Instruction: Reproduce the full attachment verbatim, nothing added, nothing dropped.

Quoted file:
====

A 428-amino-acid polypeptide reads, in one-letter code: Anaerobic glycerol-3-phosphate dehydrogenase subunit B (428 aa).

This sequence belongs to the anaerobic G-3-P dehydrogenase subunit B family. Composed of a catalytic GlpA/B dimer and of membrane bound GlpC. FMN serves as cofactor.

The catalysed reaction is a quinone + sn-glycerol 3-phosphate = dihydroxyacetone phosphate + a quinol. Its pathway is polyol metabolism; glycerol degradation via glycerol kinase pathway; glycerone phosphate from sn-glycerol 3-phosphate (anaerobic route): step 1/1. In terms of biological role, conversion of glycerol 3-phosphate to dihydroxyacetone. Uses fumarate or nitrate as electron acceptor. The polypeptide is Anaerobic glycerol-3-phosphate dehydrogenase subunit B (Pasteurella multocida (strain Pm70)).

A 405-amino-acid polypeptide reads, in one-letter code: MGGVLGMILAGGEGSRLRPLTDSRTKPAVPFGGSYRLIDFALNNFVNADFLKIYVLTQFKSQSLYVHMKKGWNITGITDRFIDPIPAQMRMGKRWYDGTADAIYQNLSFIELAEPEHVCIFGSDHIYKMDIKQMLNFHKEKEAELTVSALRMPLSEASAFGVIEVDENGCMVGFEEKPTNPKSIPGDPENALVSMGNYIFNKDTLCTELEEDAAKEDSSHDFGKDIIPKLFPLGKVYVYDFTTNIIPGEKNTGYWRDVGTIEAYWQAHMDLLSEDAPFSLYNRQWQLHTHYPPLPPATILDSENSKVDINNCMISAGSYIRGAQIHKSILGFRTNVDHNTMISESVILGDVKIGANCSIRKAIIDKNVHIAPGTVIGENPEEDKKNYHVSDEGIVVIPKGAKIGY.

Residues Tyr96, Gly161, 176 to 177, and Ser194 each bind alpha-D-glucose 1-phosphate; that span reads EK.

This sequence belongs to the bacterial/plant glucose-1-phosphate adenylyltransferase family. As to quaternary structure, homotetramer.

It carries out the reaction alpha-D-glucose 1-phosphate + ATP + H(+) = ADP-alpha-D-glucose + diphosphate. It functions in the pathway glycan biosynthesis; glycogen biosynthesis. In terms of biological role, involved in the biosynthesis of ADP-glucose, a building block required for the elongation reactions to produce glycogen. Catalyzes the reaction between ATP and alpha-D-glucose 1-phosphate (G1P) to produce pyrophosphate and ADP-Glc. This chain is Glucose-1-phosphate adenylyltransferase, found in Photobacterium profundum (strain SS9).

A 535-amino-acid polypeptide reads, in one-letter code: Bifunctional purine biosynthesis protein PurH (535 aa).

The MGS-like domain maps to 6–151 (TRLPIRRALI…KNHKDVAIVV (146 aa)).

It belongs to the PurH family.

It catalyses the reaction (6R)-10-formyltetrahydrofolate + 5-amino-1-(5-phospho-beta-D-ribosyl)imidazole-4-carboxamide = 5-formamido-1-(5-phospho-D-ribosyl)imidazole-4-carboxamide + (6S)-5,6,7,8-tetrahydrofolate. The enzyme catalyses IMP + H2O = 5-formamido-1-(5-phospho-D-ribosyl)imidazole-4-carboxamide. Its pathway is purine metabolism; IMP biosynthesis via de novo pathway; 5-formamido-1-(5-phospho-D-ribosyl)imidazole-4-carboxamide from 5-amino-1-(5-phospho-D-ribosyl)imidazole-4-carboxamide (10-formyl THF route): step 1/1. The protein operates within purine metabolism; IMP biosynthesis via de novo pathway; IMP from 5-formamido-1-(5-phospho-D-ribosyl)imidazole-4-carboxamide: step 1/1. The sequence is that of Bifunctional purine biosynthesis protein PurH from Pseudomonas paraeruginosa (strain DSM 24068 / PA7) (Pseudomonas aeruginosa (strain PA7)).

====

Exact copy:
A 428-amino-acid polypeptide reads, in one-letter code: Anaerobic glycerol-3-phosphate dehydrogenase subunit B (428 aa).

This sequence belongs to the anaerobic G-3-P dehydrogenase subunit B family. Composed of a catalytic GlpA/B dimer and of membrane bound GlpC. FMN serves as cofactor.

The catalysed reaction is a quinone + sn-glycerol 3-phosphate = dihydroxyacetone phosphate + a quinol. Its pathway is polyol metabolism; glycerol degradation via glycerol kinase pathway; glycerone phosphate from sn-glycerol 3-phosphate (anaerobic route): step 1/1. In terms of biological role, conversion of glycerol 3-phosphate to dihydroxyacetone. Uses fumarate or nitrate as electron acceptor. The polypeptide is Anaerobic glycerol-3-phosphate dehydrogenase subunit B (Pasteurella multocida (strain Pm70)).

A 405-amino-acid polypeptide reads, in one-letter code: MGGVLGMILAGGEGSRLRPLTDSRTKPAVPFGGSYRLIDFALNNFVNADFLKIYVLTQFKSQSLYVHMKKGWNITGITDRFIDPIPAQMRMGKRWYDGTADAIYQNLSFIELAEPEHVCIFGSDHIYKMDIKQMLNFHKEKEAELTVSALRMPLSEASAFGVIEVDENGCMVGFEEKPTNPKSIPGDPENALVSMGNYIFNKDTLCTELEEDAAKEDSSHDFGKDIIPKLFPLGKVYVYDFTTNIIPGEKNTGYWRDVGTIEAYWQAHMDLLSEDAPFSLYNRQWQLHTHYPPLPPATILDSENSKVDINNCMISAGSYIRGAQIHKSILGFRTNVDHNTMISESVILGDVKIGANCSIRKAIIDKNVHIAPGTVIGENPEEDKKNYHVSDEGIVVIPKGAKIGY.

Residues Tyr96, Gly161, 176 to 177, and Ser194 each bind alpha-D-glucose 1-phosphate; that span reads EK.

This sequence belongs to the bacterial/plant glucose-1-phosphate adenylyltransferase family. As to quaternary structure, homotetramer.

It carries out the reaction alpha-D-glucose 1-phosphate + ATP + H(+) = ADP-alpha-D-glucose + diphosphate. It functions in the pathway glycan biosynthesis; glycogen biosynthesis. In terms of biological role, involved in the biosynthesis of ADP-glucose, a building block required for the elongation reactions to produce glycogen. Catalyzes the reaction between ATP and alpha-D-glucose 1-phosphate (G1P) to produce pyrophosphate and ADP-Glc. This chain is Glucose-1-phosphate adenylyltransferase, found in Photobacterium profundum (strain SS9).

A 535-amino-acid polypeptide reads, in one-letter code: Bifunctional purine biosynthesis protein PurH (535 aa).

The MGS-like domain maps to 6–151 (TRLPIRRALI…KNHKDVAIVV (146 aa)).

It belongs to the PurH family.

It catalyses the reaction (6R)-10-formyltetrahydrofolate + 5-amino-1-(5-phospho-beta-D-ribosyl)imidazole-4-carboxamide = 5-formamido-1-(5-phospho-D-ribosyl)imidazole-4-carboxamide + (6S)-5,6,7,8-tetrahydrofolate. The enzyme catalyses IMP + H2O = 5-formamido-1-(5-phospho-D-ribosyl)imidazole-4-carboxamide. Its pathway is purine metabolism; IMP biosynthesis via de novo pathway; 5-formamido-1-(5-phospho-D-ribosyl)imidazole-4-carboxamide from 5-amino-1-(5-phospho-D-ribosyl)imidazole-4-carboxamide (10-formyl THF route): step 1/1. The protein operates within purine metabolism; IMP biosynthesis via de novo pathway; IMP from 5-formamido-1-(5-phospho-D-ribosyl)imidazole-4-carboxamide: step 1/1. The sequence is that of Bifunctional purine biosynthesis protein PurH from Pseudomonas paraeruginosa (strain DSM 24068 / PA7) (Pseudomonas aeruginosa (strain PA7)).